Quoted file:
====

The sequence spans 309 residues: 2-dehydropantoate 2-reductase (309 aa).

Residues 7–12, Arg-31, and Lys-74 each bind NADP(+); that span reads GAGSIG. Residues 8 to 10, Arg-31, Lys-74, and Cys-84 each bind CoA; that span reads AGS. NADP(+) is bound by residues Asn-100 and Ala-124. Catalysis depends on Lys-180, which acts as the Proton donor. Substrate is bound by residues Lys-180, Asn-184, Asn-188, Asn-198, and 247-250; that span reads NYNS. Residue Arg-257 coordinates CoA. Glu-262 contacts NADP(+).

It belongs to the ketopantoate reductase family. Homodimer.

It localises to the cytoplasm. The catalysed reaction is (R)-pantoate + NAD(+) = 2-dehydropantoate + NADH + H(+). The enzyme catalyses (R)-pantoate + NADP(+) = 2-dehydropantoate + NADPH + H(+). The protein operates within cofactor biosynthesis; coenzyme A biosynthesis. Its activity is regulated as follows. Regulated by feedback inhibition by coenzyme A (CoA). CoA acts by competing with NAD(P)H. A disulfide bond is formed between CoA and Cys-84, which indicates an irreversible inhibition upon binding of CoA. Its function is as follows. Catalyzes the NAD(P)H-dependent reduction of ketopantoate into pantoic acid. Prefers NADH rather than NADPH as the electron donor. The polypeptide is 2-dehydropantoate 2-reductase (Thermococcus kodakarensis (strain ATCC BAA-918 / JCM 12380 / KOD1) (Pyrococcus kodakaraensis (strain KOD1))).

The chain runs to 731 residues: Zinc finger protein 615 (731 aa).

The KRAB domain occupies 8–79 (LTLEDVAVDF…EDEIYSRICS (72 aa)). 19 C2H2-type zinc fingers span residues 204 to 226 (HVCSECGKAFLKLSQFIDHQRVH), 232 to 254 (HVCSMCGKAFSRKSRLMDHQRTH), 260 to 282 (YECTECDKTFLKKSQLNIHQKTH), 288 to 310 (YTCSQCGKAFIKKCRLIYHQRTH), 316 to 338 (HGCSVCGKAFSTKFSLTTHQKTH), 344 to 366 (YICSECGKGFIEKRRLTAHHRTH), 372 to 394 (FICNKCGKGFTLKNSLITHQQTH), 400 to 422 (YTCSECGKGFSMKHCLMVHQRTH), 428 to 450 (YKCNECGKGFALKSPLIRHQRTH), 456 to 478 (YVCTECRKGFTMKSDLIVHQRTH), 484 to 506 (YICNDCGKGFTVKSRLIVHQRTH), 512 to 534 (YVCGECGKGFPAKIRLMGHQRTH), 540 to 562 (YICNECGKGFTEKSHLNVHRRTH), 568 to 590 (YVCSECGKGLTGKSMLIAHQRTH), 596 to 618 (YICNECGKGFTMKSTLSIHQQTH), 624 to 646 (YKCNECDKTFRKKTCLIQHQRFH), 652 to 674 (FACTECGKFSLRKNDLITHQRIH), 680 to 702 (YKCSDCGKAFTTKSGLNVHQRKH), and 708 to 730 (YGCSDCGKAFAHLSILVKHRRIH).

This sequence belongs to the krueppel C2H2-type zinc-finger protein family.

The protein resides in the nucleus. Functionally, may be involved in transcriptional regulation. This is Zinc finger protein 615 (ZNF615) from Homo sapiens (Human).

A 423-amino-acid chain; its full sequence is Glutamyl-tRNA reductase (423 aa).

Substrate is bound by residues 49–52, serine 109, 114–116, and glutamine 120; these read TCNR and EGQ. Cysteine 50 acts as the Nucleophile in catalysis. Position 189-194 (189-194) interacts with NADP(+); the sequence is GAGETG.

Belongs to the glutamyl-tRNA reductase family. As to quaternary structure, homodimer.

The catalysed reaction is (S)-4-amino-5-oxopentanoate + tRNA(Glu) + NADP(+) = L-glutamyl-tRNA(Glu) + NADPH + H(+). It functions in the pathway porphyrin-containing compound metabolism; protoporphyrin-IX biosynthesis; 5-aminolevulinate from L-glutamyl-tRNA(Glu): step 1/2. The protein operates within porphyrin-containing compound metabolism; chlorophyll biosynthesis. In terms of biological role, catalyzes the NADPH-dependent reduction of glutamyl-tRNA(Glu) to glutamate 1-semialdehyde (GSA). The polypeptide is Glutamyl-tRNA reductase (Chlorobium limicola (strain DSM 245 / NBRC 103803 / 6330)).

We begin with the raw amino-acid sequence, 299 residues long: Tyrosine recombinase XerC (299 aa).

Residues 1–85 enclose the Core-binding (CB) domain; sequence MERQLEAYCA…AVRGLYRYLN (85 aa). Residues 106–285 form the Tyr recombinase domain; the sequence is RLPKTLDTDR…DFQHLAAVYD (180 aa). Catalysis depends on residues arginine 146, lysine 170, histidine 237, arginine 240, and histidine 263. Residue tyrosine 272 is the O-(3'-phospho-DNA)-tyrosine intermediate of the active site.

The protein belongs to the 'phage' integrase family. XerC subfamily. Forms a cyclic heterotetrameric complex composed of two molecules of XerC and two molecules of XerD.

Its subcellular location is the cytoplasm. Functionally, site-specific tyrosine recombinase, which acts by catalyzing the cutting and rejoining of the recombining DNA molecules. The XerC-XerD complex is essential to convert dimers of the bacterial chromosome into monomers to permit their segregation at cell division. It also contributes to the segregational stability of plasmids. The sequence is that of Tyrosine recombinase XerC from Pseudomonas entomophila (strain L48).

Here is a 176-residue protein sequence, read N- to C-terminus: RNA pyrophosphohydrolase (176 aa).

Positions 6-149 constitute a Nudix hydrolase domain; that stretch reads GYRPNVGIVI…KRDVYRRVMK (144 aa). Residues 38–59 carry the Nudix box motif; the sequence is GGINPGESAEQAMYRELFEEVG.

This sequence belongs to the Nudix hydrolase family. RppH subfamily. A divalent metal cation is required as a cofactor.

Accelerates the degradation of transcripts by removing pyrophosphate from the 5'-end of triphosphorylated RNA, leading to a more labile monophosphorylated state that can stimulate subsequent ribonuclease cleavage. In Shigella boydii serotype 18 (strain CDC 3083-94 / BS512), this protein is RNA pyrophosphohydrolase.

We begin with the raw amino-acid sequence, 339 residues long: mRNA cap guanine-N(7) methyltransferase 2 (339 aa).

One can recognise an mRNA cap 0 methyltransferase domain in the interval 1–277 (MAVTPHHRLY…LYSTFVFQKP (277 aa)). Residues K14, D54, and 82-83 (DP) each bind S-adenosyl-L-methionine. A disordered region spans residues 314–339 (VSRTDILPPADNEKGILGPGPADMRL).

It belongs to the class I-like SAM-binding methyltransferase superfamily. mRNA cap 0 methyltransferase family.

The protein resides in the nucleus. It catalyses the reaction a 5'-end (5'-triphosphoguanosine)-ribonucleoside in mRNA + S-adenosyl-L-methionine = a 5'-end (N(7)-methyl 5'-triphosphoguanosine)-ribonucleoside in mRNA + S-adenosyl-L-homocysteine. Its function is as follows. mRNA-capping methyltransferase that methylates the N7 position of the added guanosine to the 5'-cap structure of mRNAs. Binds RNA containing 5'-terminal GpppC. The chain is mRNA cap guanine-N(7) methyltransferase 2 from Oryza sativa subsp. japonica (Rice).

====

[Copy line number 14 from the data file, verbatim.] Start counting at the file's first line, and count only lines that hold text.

Residues 1–85 enclose the Core-binding (CB) domain; sequence MERQLEAYCA…AVRGLYRYLN (85 aa). Residues 106–285 form the Tyr recombinase domain; the sequence is RLPKTLDTDR…DFQHLAAVYD (180 aa). Catalysis depends on residues arginine 146, lysine 170, histidine 237, arginine 240, and histidine 263. Residue tyrosine 272 is the O-(3'-phospho-DNA)-tyrosine intermediate of the active site.